In the same way that teaching something requires you to learn about it, speaking on a topic means you’ll spend that extra time. And it’s also a great way to learn something. Normally, we are trying to learn something so we understand it. However, when you have to speak about a topic, you have to learn how to describe it easily. You have to impart that knowledge onto others. That means not only understanding it, but understanding it well enough that you can share that information with your audience.

Basically, giving a talk forces you to learn more than you normally would.


Since as far back as I could remember, I’ve never had an issue being in front of people. That’s not to say I don’t get nervous, but rather that I overcome that nervousness. I’ve been in plays, I’ve given talks on topics at local events, I’ve stood alone in front of hundreds, I’ve been a member of a panel; but a talk at a national event is distinctly different. Unlike most other cases, a talk at a conference is one where you are very much aware money was involved (usually a significant amount) and people are choosing to use some of their limited time at that conference to listen to you. You are keenly aware that they did not pay to listen to you, but rather, paid the conference in the hopes that they chose correctly when allowing you to speak.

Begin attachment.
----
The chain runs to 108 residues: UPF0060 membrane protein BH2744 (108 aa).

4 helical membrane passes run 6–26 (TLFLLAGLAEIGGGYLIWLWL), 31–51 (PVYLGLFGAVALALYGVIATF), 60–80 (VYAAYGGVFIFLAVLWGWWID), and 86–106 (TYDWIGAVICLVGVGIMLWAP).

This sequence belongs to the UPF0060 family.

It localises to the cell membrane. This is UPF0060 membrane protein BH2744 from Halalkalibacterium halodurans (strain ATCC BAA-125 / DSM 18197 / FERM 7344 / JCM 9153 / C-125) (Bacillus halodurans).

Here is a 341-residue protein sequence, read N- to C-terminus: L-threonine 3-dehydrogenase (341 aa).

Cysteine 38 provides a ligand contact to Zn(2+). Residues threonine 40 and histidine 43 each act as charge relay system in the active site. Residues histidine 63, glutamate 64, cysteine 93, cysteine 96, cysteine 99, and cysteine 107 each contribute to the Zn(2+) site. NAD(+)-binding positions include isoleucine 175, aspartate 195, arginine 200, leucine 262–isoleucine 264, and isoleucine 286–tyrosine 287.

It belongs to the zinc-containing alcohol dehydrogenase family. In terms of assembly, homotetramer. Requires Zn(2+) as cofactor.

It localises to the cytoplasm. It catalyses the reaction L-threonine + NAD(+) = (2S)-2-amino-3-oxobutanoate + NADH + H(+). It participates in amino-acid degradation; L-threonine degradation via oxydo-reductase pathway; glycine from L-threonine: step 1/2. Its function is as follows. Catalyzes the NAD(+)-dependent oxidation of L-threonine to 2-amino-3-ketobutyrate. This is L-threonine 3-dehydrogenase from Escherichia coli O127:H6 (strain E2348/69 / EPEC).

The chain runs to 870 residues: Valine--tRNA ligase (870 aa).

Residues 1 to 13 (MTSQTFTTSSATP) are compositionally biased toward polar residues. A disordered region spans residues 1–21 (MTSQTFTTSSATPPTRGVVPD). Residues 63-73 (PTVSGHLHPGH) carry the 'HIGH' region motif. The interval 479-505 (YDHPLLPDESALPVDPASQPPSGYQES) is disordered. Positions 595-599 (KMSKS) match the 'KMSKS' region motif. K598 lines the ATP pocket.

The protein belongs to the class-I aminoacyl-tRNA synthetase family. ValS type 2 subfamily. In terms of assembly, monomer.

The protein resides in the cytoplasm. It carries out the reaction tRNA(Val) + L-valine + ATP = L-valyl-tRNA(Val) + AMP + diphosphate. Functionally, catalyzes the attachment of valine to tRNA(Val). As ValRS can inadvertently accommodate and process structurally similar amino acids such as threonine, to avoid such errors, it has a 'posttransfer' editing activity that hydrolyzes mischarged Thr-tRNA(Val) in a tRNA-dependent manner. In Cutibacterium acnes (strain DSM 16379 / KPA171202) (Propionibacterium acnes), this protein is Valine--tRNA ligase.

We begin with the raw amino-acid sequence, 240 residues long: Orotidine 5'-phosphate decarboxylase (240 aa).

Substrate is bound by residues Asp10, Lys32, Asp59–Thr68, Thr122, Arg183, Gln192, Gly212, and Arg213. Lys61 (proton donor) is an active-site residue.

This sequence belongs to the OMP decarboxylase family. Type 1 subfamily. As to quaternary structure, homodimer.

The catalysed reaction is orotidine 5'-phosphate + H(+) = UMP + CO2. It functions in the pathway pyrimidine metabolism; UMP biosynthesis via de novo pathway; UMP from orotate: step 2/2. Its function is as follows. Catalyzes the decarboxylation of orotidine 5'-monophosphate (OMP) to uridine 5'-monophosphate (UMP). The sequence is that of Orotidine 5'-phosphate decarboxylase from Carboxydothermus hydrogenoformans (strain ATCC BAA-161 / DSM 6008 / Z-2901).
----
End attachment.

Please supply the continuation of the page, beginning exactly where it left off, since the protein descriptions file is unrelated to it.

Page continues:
It wasn’t until I got to Atlassian Summit that I fully realized the gravity of my decision to speak. It was far larger than I’d anticipated, and the audiences in each of the tracks easily went beyond 200 people. And not only were there a lot of people, but the caliber of these people were intimidating. Lockheed Martin, NASA, Disney and LG just to name a few. I’m pretty sure I’m forgetting even larger ones. The point for me was learning this, and knowing that I had to give a talk in front of these people Thursday morning. It’s not that I didn’t think I could give the talk. Rather, it was worry that my talk might not be worth their time. Will my talk make them feel as if that hour had been a waste?

Basically, I wasn’t confident my talk was of any value to the audience I was presenting in front of. I shouldn’t have been worried. A large company is still made up of small teams, and those small teams still have the same problems other small teams have. It wasn’t until after the talk that I truly understood that. In the end, the confidence I gained from giving that talk would help me reach higher and farther than I would normally.

I’m talking about the confidence you get after a talk. That feeling you get when you finish, several people come up to you, thanking you personally and wanting to talk further about what you just spent thirty-minutes to an hour talking about already. The thrills of having someone come up and quote you to you. Reaching people.

That confidence can’t be found any other way. You can only earn that confidence after speaking. And that confidence will stay with you far longer than other kinds. And in the end, it will help you drive yourself farther along, to push yourself further.


The opportunities to speak can also help bring new friends. I’m not speaking about the act of speaking. But speaking in front of new people means you are meeting new people. You are visiting new places. And that brings you new opportunities to make new friends that you would not have made otherwise.